Fifth Grade Cadet Band

Contacts:  Mr. Swallow and Mrs. Ogden

The 5th graders should report to the band room at Chiddix by 6:30 pm on Tuesday, March 5. The concert will begin at 7:00 pm. Concert attire is the same as before.  You can find guidelines elsewhere on this page. The highlights would be:  "No  Jeans,  no t-shirts, no tennis shoes." As always, if you have any questions please contact Mr. Swallow.     
posted 2-28-2019

     The students should wear nice, dress up clothes at each performance. We are asking that there be no blue jeans, no t-shirts, no shorts,  no leggings (or any kind of "eggings") and would prefer no tennis shoes. If your child decides to wear a skirt or dress, it must be past their knees AFTER they sit down without stretching it. Two of their three performances will be on the stage at the high school. The stage is about four feet above the first few rows of seats in the auditorium. Hopefully that will guide you in the direction of nice pants instead of the skirt or dress.  posted 9-30-2018

****HOME PREPARATION (practicing at home):
     The 5th Grade Band has been taking part in their musical assessment during the past few days and should be finished this week. If you remember during the mini-lessons we reminded parents that the students must spend time on their instruments on the weekends. If they haven't been volunteering to play for you, you should be asking them to play for you each weekend, or any other time you see them bring their instruments home. 
     We have a few students that are consistently forgetting to bring their instruments to school. You may not think one missed lesson is a lot but when you think of them missing 25% of their instruction for an entire week, then it is suddenly a big deal. Anytime you child misses class or doesn't have their instrument, they are still responsible for the material that they missed. For most students, missing one time is not going to put them behind. However we have students that between missed classes and forgetting their instrument, have lost out on almost of a third of their instruction. 
     When the first assessments are finished you will receive one of three emails:
  1. Your child is doing fine and excelling in class.
  2. Your child is doing ok but one or two areas that could use a little extra attention when they are home. From our past experience (which is over 50+ years of teaching experience), these things are nothing to become alarmed with. Some students just need a little extra time.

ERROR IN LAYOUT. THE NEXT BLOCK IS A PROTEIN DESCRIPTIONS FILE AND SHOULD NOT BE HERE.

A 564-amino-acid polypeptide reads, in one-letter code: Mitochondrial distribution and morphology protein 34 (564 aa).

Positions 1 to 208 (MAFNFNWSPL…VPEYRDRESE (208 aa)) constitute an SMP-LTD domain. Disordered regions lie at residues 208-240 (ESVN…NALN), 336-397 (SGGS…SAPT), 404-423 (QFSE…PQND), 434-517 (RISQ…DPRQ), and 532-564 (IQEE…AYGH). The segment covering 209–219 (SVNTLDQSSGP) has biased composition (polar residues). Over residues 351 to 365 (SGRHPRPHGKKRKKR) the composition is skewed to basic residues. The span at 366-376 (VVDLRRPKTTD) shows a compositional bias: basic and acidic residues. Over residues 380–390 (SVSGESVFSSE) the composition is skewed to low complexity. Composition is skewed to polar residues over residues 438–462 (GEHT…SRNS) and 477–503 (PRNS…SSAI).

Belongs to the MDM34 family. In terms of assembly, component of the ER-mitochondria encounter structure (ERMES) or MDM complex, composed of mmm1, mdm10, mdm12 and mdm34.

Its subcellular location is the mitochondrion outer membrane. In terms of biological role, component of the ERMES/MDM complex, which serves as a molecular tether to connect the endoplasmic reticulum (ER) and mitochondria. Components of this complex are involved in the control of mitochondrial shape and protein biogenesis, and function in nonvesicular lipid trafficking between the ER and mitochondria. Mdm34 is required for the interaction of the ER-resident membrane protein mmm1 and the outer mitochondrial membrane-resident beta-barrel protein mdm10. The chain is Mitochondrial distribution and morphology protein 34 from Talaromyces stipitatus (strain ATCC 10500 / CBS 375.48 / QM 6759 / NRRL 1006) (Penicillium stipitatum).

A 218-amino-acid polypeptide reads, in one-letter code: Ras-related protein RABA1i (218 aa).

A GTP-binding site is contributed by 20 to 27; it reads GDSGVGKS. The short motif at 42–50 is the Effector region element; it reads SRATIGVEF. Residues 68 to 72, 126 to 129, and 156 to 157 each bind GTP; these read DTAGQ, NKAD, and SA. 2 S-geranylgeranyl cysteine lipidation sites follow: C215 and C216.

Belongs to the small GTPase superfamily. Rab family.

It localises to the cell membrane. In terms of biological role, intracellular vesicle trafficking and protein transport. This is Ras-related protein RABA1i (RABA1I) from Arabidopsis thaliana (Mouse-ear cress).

3. Your child is struggling in class. At this point we would list what we see as the possible reason (missed class / no instrument; difficulty in functioning in a large class setting - remember we have almost 60 students, learning 8 different instruments all at the same time; lack of preparation outside of class; etc.) for the struggle. 
     We understand that sometimes the students may not want to practice at home. We are asking that you set up some kind of practice policy for the weekends. Don't allow them to make excuses for not practicing, help them problem solve so that they can find time to practice.  Just a side note, we consider practicing their instrument a form of homework.
     Unlike a lot of musicians, you will never hear us give the students a certain amount of time to practice. We will let the students know what needs to be prepared and just like any other homework, we expect that they keep working / practicing until it is achieved. 
     Any time your child wants extra help, one or both of us are available after school to work with your child. You and your child need to work out the arrangements for you to pick them up BEFORE they stay for help. An individual or small group help session will usually be 15-20 minutes in length. You will find that we don't believe in rout teaching. When a student asks for extra help, they should have already spent time at home doing as much as they can on their own. All students should know their note names (A, B, C, D.....) and the correct fingers that are required to play those notes. They also need to be able to identify whole notes / rests, half notes / rests and quarter notes / rests by what each looks like as well as the value of each of those notes and rests. Other than fingerings all of the other items are part of the general music curriculum. When we talk to the students about what a quarter note looks like or how many beats that it receives, it should actually be a quick review of something that already know. 
     We have one last thing that needs to be addressed. All students must have a pencil with them each and everyday in class. We would prefer that they have a pencil that they leave in their music folder. Thanks for helping with this.     posted 9-30-2018